Paper Fortune Tellers - social skills games for children with ASD's (and other children too)

In this blog post, I show you how to make and use these simple folded devices for social skills activities.  I provide you the download PDF you need.

In this blog post, I show you how to make and use these simple folded devices for social skills activities. I provide you the download PDF you need.

 

Paper Fortune Tellers – social skills activity

When I was a  kid I saw girls playing with these things.  They called them “cootie catchers.”  A few weeks ago, I went on YouTube to learn how to make them.  It occurred to me that these things might be useful in social skills activities and counseling for children with high functioning autism.

Once I figured out the template, I made nine of them.  Here are the downloads for them:

Click here:  Social Skills Paper Fortune Teller Download

Another three Fortune Tellers, CBT / Anxiety Theme Fortune Teller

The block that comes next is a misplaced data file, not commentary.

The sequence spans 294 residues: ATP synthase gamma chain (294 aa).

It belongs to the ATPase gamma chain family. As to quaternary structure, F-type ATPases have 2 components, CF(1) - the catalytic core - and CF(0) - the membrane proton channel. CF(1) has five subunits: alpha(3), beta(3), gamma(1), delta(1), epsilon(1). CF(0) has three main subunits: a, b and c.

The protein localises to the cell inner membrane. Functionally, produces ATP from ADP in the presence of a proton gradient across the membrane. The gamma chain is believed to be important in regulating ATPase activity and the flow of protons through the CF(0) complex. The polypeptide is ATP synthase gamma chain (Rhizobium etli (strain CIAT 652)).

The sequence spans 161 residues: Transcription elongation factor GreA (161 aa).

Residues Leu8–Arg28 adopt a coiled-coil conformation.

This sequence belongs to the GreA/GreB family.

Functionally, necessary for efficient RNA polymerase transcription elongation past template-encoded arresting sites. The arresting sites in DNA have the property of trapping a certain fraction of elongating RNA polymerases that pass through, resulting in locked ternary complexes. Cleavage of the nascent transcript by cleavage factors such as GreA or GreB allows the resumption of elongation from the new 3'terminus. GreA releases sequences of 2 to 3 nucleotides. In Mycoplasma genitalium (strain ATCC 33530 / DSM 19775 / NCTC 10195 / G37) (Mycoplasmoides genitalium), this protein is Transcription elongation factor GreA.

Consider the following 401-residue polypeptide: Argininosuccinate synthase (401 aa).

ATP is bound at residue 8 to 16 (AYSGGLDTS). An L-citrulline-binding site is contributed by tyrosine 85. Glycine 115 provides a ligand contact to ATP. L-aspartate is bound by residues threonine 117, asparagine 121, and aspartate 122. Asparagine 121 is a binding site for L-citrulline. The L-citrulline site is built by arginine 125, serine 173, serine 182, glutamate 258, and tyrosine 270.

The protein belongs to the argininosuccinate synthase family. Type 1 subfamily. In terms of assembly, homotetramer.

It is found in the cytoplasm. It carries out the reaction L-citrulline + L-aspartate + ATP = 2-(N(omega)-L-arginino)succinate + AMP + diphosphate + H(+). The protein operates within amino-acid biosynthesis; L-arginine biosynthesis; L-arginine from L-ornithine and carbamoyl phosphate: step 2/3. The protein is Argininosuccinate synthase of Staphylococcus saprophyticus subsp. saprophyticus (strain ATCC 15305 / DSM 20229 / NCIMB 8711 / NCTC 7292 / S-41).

Another one, on Christmas theme: Christmas Social Skills Paper Fortune Teller – Download

How to use the Paper Fortune Tellers in social skills teaching activities:

Unlike  traditional paper fortune tellers, these are not used  for pretend fortune telling.  These are for helping children, working in pairs, to work on the skills of asking questions, giving compliments and talking about emotions.  One of them is to review self-help strategies for teasing and bullying.

Check out the photos and captions below so you can get some ideas on how these might be used in your own social skills groups and lessons. Click on the photo right below here for clear instructions, from  Carla Butorac, SLP on how to fold them and use them.

I hope you enjoy these things and that your students /clients find them useful.

Joel Shaul, LCSW

0 Paper Fortune Teller, therapist making one

Click on this photo to be connected to a video featuring Carla Butorac, SLP showing how to fold and use the paper fortune tellers.

This is what one looks like. In the pdf, I provide a link to a YouTube video in which a young girl provides a lucid demonstration of how to fold one of these things.

The same one, closer up. In the next photo, you see what happens if the child folds back the flap, “What is your favorite.”

The kid whose turn it is to ask a question then asks his partner, “What is your favorite video game?” The next turn, if this same question category is selected, then they go to B, later C and then D.

IMG_0863

…same procedure for this one.

 

 

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